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      I’ve been writing online for 17 year or so, if you don’t include forums, in which case it’s 25 or so. And I’ve never known how to say this. We’re really fucked up. Really. We’re cruel to each other in ways that just aren’t needed. We have more houses than homeless; enough food too feed […]
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The Neuroscience of Creativity

James Joyce: creative and a bit crazy

Spoiler alert: It’s not about your IQ.

According to the fascinating article in The Atlantic, Secrets of the Creative Brain, by Nancy Andreason, you can be a creative genius with an IQ of 120. That doesn’t mean that an IQ of 170 puts you at a disadvantage, only that extra points are unnecessary.

So, what is the extra something that contributes to creativity? It helps if you’re a bit mad but I’ll get to that later. There are more traits associated with creativity. For example, your personal “verbal lexicon”, the way you associate language to other information is very important to creativity.

Here’s another finding that I can relate to:

When eureka moments occur, they tend to be precipitated by long periods of preparation and incubation, and to strike when the mind is relaxed.

This has been my personal experience when I have had rare flashes of insight at work. I have no idea what my IQ is and would hardly put myself in the genius category. But I do have a strategy I call it “putting an elf on it”. Here’s how it goes: There’s a period of intense concentration and learning. I tend to learn better when I’m thrown in the deep end of the pool and have to struggle to keep my head above water (assuming there’s nothing else for me to worry about). The learning curve needs to be sufficiently steep and I need to be fully engaged. And then, just when I can’t focus on a niggling problem anymore, I need to stop doing that and do something completely unrelated for awhile. Sometimes that means surfing the net mindlessly or playing some mind numbing word game or listening to a book in an unrelated genre. Before I do that, I mentally gather the elves that are lazily sitting around in my mind and tell them I’m going home for the day and I’m assigning them the task of figuring the problem out or I send one down into the archives to retrieve that missing piece of information. Then I disengage and do something else while the elves do their thing without my supervision. It’s not long before the elves start forwarding their information. It usually arrives in bits and pieces, phrases or some nugget of an idea. Some assembly is required. I have some elves that are particularly busy at night and like to put little puns and riddles in my dreams.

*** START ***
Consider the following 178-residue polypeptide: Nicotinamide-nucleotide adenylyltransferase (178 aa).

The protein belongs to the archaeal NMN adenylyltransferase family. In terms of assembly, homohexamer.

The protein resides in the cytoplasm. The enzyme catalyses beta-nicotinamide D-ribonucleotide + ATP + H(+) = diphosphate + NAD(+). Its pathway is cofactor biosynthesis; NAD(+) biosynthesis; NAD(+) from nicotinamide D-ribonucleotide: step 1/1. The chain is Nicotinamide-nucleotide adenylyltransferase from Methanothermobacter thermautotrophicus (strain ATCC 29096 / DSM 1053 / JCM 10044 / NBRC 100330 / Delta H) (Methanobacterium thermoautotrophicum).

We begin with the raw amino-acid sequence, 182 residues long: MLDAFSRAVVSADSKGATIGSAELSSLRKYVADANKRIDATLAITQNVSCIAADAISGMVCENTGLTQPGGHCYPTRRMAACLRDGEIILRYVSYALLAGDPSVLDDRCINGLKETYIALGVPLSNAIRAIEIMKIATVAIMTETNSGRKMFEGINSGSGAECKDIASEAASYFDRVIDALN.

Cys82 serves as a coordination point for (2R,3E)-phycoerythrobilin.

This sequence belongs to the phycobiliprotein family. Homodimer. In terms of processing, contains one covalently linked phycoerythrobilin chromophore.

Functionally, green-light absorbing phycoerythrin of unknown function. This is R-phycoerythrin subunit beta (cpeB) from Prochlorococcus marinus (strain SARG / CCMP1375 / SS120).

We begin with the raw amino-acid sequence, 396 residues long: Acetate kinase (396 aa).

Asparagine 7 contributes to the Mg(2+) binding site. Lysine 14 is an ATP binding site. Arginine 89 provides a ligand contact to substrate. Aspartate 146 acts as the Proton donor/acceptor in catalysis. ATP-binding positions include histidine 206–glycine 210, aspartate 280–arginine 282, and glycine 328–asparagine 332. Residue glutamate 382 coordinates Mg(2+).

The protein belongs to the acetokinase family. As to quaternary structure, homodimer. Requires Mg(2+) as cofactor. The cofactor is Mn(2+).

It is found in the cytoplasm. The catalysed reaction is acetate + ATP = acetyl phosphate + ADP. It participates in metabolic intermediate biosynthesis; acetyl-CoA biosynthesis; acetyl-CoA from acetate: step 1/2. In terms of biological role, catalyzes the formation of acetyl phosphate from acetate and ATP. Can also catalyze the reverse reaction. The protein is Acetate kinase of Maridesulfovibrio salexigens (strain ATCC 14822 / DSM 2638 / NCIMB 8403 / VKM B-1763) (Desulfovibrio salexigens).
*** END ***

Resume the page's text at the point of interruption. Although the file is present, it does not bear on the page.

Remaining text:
My elf solution sounds a bit like what Andreason would call “random episodic silent thought” or REST. It’s like free association in a relaxed state.

Some other findings: the more associations you can make, the better your chances of doing something creative. Polymaths are more creative because they have a lot of interests and do multiple things well. Nurturing may have something to do with creativity. Did your parents indulge your creative whims with trips to the craft store, museums or other places of interest? It helps if your family also valued education and study. Creative people tend to work harder at their jobs because they love their work. I have to say that I really fell in love with my job during the last two years at work. This is when I felt like I was most creative and it was so much fun. Who knows if it would have lead to any breakthroughs but this study should be read by the people who are running R&D into the ground right now. True innovation requires happily engaged people who are allowed to disengage periodically without fear of being laid off.

What about madness and genius? Andreason says there is a link. The families of highly creative people are chock full of mood disorders. Many highly creative people have at least one relative who is schizophrenic, though schizophrenia itself could derail creativity. The reason why mental illness is important to the highly creative is because the brain is more easily unmoored and can find connections that other people can’t.

These are only a few of the findings of Andreason’s study. After having spent a good deal of time in the past twenty five years around scientifically creative people, I’d say she is on to something. Read the whole thing.

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Happy Hanukkah!

Tonight is the first night of Hanukkah. As Jewish holidays go, it’s not the most significant but it is seasonal in that like many religious holidays at this time of year, there is an emphasis on light. Wait, the date of Hanukkah is not based on the solar calendar, right? So, what does that mean? For answers to this and other burning questions about Hanukkah, let’s go to YouTube.